There are many reasons why we’re a leading pediatric Inpatient Rehabilitation Program.
For the past five years, the Inpatient Rehabilitation Program has received high satisfaction rates from our customers, including patients, families, payer sources and referring physicians.
We are accredited by The Joint Commission (TJC) and the Commission on Accreditation of Rehabilitation Facilities (CARF) for our comprehensive Inpatient Pediatric Specialty Program.
We are a pediatric family-centered inpatient rehabilitation program. The child/adolescent and family are the core of our Rehabilitation Team. Parents are considered an extension of their child, not a visitor.
Our most important goal is to successfully return patients to home, school and the community. Our successful school reintegration program involves the family and school as key players.
We are located within a 476-bed pediatric Level I Trauma Hospital, with direct and immediate medical services available:
Onsite services available - Medical services 24/7 in-house coverage
- Diagnostic services (Radiology, Ultrasound, etc.) - results available within 4 hours, unless ordered STAT and then reported immediately
Laboratory services - results available within 4 hours, unless ordered STAT and then reported immediately
Pharmacy services - 24/7 availability
We feel that adolescents are not little adults but are individuals that are still developing and maturing, who need a family-centered approach to rehabilitation.
All of our patient rooms are private with an attached bathroom and tub/shower.
Parents are welcome to spend the night in their child’s room. We also have a Ronald McDonald House located on our campus.
At Nationwide Children’s Hospital, we focus on family-centered care. That means we care about the family’s needs as well as the child’s. We recognized the entire family as the constant in the patient’s life. It also means that you, the family, play an essential role in your child’s care.
We recognize that each child we treat is a member of a unique family with varied values, needs, environments, cultures, resources and strengths. We are committed to ensuring our facilities and staff support family-centered concepts that promote efficiency, flexibility and quality care while honoring the family’s need for confidentiality and privacy.
At Nationwide Children’s, you’ll find staff who are completely committed to improving the lives of children everywhere. The Inpatient Rehabilitation Program has adopted these critical components.
- Work with the family in planning and providing care
- Share all information about the patient’s care and progress in a supportive way
- Practice policies that support the emotional and financial needs of the family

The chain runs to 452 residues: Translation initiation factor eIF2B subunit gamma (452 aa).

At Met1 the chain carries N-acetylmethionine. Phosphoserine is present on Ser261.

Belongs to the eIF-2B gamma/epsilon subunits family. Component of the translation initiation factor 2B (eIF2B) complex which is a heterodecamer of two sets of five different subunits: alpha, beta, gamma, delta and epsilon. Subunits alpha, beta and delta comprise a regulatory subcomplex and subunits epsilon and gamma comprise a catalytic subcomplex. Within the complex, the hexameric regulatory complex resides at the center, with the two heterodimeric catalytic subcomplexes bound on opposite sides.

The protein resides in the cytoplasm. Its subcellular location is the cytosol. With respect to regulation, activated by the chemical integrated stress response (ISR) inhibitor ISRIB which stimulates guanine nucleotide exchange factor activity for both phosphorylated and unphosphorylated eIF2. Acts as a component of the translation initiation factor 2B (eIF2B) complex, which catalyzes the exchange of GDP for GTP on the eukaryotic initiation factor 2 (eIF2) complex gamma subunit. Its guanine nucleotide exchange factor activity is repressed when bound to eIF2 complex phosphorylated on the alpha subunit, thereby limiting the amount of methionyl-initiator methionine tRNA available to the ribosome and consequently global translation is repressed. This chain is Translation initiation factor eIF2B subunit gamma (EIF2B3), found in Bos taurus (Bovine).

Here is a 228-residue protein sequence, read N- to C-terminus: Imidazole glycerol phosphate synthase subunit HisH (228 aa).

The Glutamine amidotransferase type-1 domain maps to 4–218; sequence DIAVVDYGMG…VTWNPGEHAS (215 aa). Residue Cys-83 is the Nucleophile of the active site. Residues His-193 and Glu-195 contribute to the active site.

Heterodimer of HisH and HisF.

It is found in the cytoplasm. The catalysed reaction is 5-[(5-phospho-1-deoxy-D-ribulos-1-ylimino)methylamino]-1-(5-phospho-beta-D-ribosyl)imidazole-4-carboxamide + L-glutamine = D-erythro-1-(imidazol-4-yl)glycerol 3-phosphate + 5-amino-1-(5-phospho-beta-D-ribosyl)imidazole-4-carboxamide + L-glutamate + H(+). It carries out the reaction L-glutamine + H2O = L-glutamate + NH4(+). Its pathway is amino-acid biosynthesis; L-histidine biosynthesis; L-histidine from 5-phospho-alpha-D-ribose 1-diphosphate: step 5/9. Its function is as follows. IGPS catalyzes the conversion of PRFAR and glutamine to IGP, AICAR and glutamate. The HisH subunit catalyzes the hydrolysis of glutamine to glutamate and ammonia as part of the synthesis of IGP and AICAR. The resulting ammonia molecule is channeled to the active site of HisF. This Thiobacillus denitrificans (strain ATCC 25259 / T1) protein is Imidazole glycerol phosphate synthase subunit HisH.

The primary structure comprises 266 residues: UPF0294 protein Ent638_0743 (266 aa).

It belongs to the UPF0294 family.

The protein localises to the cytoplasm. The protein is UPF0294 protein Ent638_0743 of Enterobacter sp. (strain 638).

- Recognize every family has strengths and respect the family’s ways of coping with the patient’s care, hospitalization and rehabilitation
- Consider the developmental needs of each patient and family in planning and providing care
- Assist the family in meeting with other parents for encouragement and support
- Ensure our program will be flexible, accessible and responsive to the patient’s and family’s needs
Meet Beck, Our Medical Dog
Beck joined the Inpatient Rehabilitation Team in May 2016. He joins Hud II as part of our Animal-Assisted Therapy (ATT) Program.
Our medical dogs are exceptionally trained from Canine Companions for Independence, a national organization that trains service dogs. Each is cared for by an Nationwide Children’s employee who has received training as a facility dog handler and incorporates the dog into their job-specific responsibilities.
Since the program was initiated, these specially trained dogs, under the guidance of professional clinicians, have helped countless children and adolescents gain more independence and confidence. They make very challenging activities fun and provide unconditional acceptance and love to our patients and their families. Different from visiting “therapy dogs,” Hud and Beck may work alongside the following providers:
Trained therapists to target specific goals, while also providing comfort and companionship
Speech pathologists to work on talking or remembering commands after a brain injury.
Occupational therapists to encourage a patient who has had a stroke to use a weak hand to pet the dog or hold the leash
Physical therapists to help with walking longer distances
Recreation therapist to help reduce anxiety and improve empowerment in a child who is struggling with mental health challenges
The program began in 2006 with Ansley, a black lab-golden retriever cross, who joined the team after extensive training as a service dog with Canine Companions for Independence. Hud II was added in 2014 to focus on inpatients on the behavioral health unit. Ansley retired after eight years of service.